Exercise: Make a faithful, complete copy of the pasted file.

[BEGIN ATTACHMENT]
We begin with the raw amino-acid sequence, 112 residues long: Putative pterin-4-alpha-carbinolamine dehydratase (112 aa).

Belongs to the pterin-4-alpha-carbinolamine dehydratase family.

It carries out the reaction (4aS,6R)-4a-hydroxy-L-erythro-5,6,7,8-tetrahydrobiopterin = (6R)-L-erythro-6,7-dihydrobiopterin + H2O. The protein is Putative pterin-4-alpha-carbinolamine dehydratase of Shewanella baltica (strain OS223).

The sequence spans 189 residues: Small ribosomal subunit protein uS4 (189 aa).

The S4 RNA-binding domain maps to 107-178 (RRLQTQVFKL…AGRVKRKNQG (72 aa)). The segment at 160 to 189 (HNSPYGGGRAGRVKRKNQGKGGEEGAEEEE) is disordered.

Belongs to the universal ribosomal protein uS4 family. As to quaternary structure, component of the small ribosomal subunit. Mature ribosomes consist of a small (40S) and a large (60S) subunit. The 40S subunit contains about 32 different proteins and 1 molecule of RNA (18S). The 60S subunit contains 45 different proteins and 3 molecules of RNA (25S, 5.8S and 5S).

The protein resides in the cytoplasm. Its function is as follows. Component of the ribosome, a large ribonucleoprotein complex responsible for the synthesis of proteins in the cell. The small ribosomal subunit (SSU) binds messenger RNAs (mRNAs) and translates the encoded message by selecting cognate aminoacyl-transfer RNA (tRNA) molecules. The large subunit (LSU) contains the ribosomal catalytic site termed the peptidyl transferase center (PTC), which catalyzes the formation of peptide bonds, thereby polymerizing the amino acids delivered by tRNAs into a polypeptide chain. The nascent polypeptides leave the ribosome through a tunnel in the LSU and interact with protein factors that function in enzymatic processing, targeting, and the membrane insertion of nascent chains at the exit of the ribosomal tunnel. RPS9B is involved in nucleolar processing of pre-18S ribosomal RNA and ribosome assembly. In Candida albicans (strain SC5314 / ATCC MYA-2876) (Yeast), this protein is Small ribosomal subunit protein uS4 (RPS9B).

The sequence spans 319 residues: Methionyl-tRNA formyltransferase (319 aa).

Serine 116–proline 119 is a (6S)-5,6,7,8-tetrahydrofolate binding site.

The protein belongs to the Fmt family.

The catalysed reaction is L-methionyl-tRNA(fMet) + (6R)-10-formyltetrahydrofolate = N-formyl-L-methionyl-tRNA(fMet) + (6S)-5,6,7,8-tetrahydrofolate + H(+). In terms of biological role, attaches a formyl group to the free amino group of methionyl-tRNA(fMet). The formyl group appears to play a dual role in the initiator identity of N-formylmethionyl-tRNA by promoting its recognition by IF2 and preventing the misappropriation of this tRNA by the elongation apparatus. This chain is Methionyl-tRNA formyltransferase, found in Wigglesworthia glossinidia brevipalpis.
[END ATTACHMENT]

We begin with the raw amino-acid sequence, 112 residues long: Putative pterin-4-alpha-carbinolamine dehydratase (112 aa).

Belongs to the pterin-4-alpha-carbinolamine dehydratase family.

It carries out the reaction (4aS,6R)-4a-hydroxy-L-erythro-5,6,7,8-tetrahydrobiopterin = (6R)-L-erythro-6,7-dihydrobiopterin + H2O. The protein is Putative pterin-4-alpha-carbinolamine dehydratase of Shewanella baltica (strain OS223).

The sequence spans 189 residues: Small ribosomal subunit protein uS4 (189 aa).

The S4 RNA-binding domain maps to 107-178 (RRLQTQVFKL…AGRVKRKNQG (72 aa)). The segment at 160 to 189 (HNSPYGGGRAGRVKRKNQGKGGEEGAEEEE) is disordered.

Belongs to the universal ribosomal protein uS4 family. As to quaternary structure, component of the small ribosomal subunit. Mature ribosomes consist of a small (40S) and a large (60S) subunit. The 40S subunit contains about 32 different proteins and 1 molecule of RNA (18S). The 60S subunit contains 45 different proteins and 3 molecules of RNA (25S, 5.8S and 5S).

The protein resides in the cytoplasm. Its function is as follows. Component of the ribosome, a large ribonucleoprotein complex responsible for the synthesis of proteins in the cell. The small ribosomal subunit (SSU) binds messenger RNAs (mRNAs) and translates the encoded message by selecting cognate aminoacyl-transfer RNA (tRNA) molecules. The large subunit (LSU) contains the ribosomal catalytic site termed the peptidyl transferase center (PTC), which catalyzes the formation of peptide bonds, thereby polymerizing the amino acids delivered by tRNAs into a polypeptide chain. The nascent polypeptides leave the ribosome through a tunnel in the LSU and interact with protein factors that function in enzymatic processing, targeting, and the membrane insertion of nascent chains at the exit of the ribosomal tunnel. RPS9B is involved in nucleolar processing of pre-18S ribosomal RNA and ribosome assembly. In Candida albicans (strain SC5314 / ATCC MYA-2876) (Yeast), this protein is Small ribosomal subunit protein uS4 (RPS9B).

The sequence spans 319 residues: Methionyl-tRNA formyltransferase (319 aa).

Serine 116–proline 119 is a (6S)-5,6,7,8-tetrahydrofolate binding site.

The protein belongs to the Fmt family.

The catalysed reaction is L-methionyl-tRNA(fMet) + (6R)-10-formyltetrahydrofolate = N-formyl-L-methionyl-tRNA(fMet) + (6S)-5,6,7,8-tetrahydrofolate + H(+). In terms of biological role, attaches a formyl group to the free amino group of methionyl-tRNA(fMet). The formyl group appears to play a dual role in the initiator identity of N-formylmethionyl-tRNA by promoting its recognition by IF2 and preventing the misappropriation of this tRNA by the elongation apparatus. This chain is Methionyl-tRNA formyltransferase, found in Wigglesworthia glossinidia brevipalpis.